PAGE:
Spotlight on PRELIDA - Preserving Linked Data
Today's blog introduces you to a great European Commission-funded project called Preserving Linked Data, or 'PRELIDA' for short. The project launched in January this year and is now looking forward to its first major working group meeting in June. A great opportunity, we thought, to tell you what it's all about.
The project aims to build bridges across the digital preservation and linked data communities, with the view of
- making the linked data community aware of existing outcomes of the digital preservation community; and
- working out the challenges of preserving linked data, posing new research questions for the preservation community, and developing a roadmap for addressing them.
The sheer amount of data offered and consumed on the internet, and the volume of data being digitally stored and exchanged, is growing exponentially. This generates the potential for many new types of products and services, and a whole new industry implementing services on top of large data streams. The impact of this emerging economic sector - the data economy - may soon outrank the current importance of the software industry.
Carlo Meghini, project coordinator and long-standing partner on Europeana projects, says, 'An important part of the data economy is the linked data movement, which is about using the web to connect related data that was previously not linked, or using the web to lower the barriers to linking data. With the increasing adoption of the linked data paradigm by governments and organisations, the requirements in terms of quality, usability and maturity increase. In order to continue to develop and increase uptake of linked data as a platform for publishing open data, we need to address the issues surrounding preserving linked data. For example, they are different to other data sets in that they are in RDF, they use URIs as identifiers, and they rely on shared vocabularies. Whilst these are all good features of linked data, they are likely to create preservation problems that other types of data do not have.'
Carlo Meghini, project coordinator. Image taken from a video lecture by Carlo on data preservation.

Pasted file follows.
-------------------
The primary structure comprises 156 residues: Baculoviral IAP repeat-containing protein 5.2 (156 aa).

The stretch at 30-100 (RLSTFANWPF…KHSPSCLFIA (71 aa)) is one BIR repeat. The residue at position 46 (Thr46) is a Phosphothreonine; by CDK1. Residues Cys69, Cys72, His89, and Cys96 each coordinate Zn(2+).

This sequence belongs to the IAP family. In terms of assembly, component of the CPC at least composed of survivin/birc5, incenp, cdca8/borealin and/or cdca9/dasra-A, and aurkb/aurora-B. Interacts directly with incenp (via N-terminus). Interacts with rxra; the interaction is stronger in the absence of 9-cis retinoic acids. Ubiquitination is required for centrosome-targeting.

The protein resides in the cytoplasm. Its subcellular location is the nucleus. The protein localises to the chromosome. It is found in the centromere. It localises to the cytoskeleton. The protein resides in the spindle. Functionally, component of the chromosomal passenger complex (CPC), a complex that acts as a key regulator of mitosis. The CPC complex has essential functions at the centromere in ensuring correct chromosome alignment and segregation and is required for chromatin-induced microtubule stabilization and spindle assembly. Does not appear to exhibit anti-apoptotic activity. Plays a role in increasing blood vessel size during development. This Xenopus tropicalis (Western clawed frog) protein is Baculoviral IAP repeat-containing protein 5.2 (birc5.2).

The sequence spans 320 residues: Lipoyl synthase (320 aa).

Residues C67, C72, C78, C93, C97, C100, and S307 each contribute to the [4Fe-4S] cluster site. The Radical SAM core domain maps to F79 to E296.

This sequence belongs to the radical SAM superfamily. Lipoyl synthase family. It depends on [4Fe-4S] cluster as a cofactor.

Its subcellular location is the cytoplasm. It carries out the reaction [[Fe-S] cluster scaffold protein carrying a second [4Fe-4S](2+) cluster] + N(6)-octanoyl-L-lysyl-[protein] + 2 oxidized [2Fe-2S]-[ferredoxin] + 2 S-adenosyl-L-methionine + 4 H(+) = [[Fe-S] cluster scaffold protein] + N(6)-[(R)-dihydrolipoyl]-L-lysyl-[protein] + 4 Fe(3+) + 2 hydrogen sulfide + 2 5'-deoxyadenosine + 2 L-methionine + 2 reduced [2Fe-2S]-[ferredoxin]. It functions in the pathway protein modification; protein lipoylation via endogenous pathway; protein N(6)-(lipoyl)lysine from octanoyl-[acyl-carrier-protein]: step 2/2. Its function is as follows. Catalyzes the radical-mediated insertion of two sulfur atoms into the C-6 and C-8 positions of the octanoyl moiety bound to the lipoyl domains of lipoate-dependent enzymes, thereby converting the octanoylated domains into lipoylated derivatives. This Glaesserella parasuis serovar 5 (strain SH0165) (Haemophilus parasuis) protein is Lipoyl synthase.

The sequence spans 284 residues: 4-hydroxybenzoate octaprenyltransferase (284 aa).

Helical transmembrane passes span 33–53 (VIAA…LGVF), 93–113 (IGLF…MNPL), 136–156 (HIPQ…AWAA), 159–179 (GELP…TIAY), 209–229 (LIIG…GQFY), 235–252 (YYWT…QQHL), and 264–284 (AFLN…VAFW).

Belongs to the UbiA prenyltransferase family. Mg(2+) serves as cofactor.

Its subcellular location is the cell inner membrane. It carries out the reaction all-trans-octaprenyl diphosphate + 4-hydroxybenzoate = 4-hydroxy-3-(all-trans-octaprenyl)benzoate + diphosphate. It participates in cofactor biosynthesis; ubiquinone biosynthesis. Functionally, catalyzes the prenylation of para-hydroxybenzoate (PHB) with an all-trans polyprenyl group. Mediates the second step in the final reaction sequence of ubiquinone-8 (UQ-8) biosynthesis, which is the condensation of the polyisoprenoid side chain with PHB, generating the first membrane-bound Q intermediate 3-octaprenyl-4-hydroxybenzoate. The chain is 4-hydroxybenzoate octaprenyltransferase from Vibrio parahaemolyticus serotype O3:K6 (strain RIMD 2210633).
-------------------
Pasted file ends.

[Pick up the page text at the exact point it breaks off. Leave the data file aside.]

The PRELIDA team is convinced that the preservation problem of linked data can only be solved satisfactorily if the digital preservation and linked data communities come together with their complementary skills and technologies. So an important task of PRELIDA is to raise awareness of existing preservation solutions and to facilitate their uptake.
The project will produce a report on the current state of linked data and its preservation needs, and will develop a roadmap focusing on the most promising research paths, and the resulting problems to be addressed. This research will drive the scientific and technological development of the field, as well as future research programmes that the European Commission may wish to fund.
The challenges of preserving linked data are expected to be related to intrinsic features of linked data, including their structuring, interlinking, dynamicity and distribution. PRELIDA will implement its aims through a coherent collection of activities, including a working group, open consultations, holding three dedicated workshops, two summer schools, and a broad dissemination action, addressing the scientific community, technology providers, key user groups, and policy-makers.
The main partners for the project are CNR-ISTI (Italian National Research Council of the Institute of Science and Information Technology), APA (the Alliance for Permanent Access), the University of Huddersfield in the UK and the University of Innsbruck in Austria. As a leader in linked data thinking, Europeana is involved with PRELIDA in a sub-contracting capacity.
Members of PRELIDA are looking forward to the first workshop of their working group. The group is made up of around 20 world experts and has been formed to help PRELIDA achieve its goals. It will meet three times during the course of the project. The first meeting takes place in Tirrenia, Italy on 25-27 June. Then in September, the project will be represented at the European Semantic Web Conference (ESWC) Summer School in Kalamaki, Crete, running seminars on the topic of preserving linked data. We look forward to reporting on the discussions and developments that come out of these events.